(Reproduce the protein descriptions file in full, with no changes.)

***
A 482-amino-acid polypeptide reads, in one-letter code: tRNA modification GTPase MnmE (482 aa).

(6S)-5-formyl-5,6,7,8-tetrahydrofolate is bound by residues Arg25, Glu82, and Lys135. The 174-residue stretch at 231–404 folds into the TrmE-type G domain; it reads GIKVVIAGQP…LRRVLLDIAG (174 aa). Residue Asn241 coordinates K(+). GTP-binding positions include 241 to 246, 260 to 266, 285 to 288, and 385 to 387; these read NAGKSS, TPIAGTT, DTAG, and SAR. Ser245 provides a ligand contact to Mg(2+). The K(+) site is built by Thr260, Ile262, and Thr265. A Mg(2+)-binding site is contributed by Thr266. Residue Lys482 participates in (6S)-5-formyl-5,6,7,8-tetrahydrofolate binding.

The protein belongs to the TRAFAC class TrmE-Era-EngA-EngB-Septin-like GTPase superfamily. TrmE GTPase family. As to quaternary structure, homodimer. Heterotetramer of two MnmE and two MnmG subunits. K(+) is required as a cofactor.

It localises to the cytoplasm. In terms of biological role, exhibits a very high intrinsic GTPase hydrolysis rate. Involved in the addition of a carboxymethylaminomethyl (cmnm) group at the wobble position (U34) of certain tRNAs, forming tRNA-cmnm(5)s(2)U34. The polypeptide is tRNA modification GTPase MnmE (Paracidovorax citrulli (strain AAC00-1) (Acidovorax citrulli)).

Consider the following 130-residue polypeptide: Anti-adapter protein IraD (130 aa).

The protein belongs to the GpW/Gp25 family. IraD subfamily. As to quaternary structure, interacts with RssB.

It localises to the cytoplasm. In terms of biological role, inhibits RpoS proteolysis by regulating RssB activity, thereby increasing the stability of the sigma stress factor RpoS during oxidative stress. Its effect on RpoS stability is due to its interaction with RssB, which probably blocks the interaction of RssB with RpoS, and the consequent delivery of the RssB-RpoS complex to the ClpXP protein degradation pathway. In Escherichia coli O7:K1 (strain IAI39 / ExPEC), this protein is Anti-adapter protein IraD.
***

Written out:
A 482-amino-acid polypeptide reads, in one-letter code: tRNA modification GTPase MnmE (482 aa).

(6S)-5-formyl-5,6,7,8-tetrahydrofolate is bound by residues Arg25, Glu82, and Lys135. The 174-residue stretch at 231–404 folds into the TrmE-type G domain; it reads GIKVVIAGQP…LRRVLLDIAG (174 aa). Residue Asn241 coordinates K(+). GTP-binding positions include 241 to 246, 260 to 266, 285 to 288, and 385 to 387; these read NAGKSS, TPIAGTT, DTAG, and SAR. Ser245 provides a ligand contact to Mg(2+). The K(+) site is built by Thr260, Ile262, and Thr265. A Mg(2+)-binding site is contributed by Thr266. Residue Lys482 participates in (6S)-5-formyl-5,6,7,8-tetrahydrofolate binding.

The protein belongs to the TRAFAC class TrmE-Era-EngA-EngB-Septin-like GTPase superfamily. TrmE GTPase family. As to quaternary structure, homodimer. Heterotetramer of two MnmE and two MnmG subunits. K(+) is required as a cofactor.

It localises to the cytoplasm. In terms of biological role, exhibits a very high intrinsic GTPase hydrolysis rate. Involved in the addition of a carboxymethylaminomethyl (cmnm) group at the wobble position (U34) of certain tRNAs, forming tRNA-cmnm(5)s(2)U34. The polypeptide is tRNA modification GTPase MnmE (Paracidovorax citrulli (strain AAC00-1) (Acidovorax citrulli)).

Consider the following 130-residue polypeptide: Anti-adapter protein IraD (130 aa).

The protein belongs to the GpW/Gp25 family. IraD subfamily. As to quaternary structure, interacts with RssB.

It localises to the cytoplasm. In terms of biological role, inhibits RpoS proteolysis by regulating RssB activity, thereby increasing the stability of the sigma stress factor RpoS during oxidative stress. Its effect on RpoS stability is due to its interaction with RssB, which probably blocks the interaction of RssB with RpoS, and the consequent delivery of the RssB-RpoS complex to the ClpXP protein degradation pathway. In Escherichia coli O7:K1 (strain IAI39 / ExPEC), this protein is Anti-adapter protein IraD.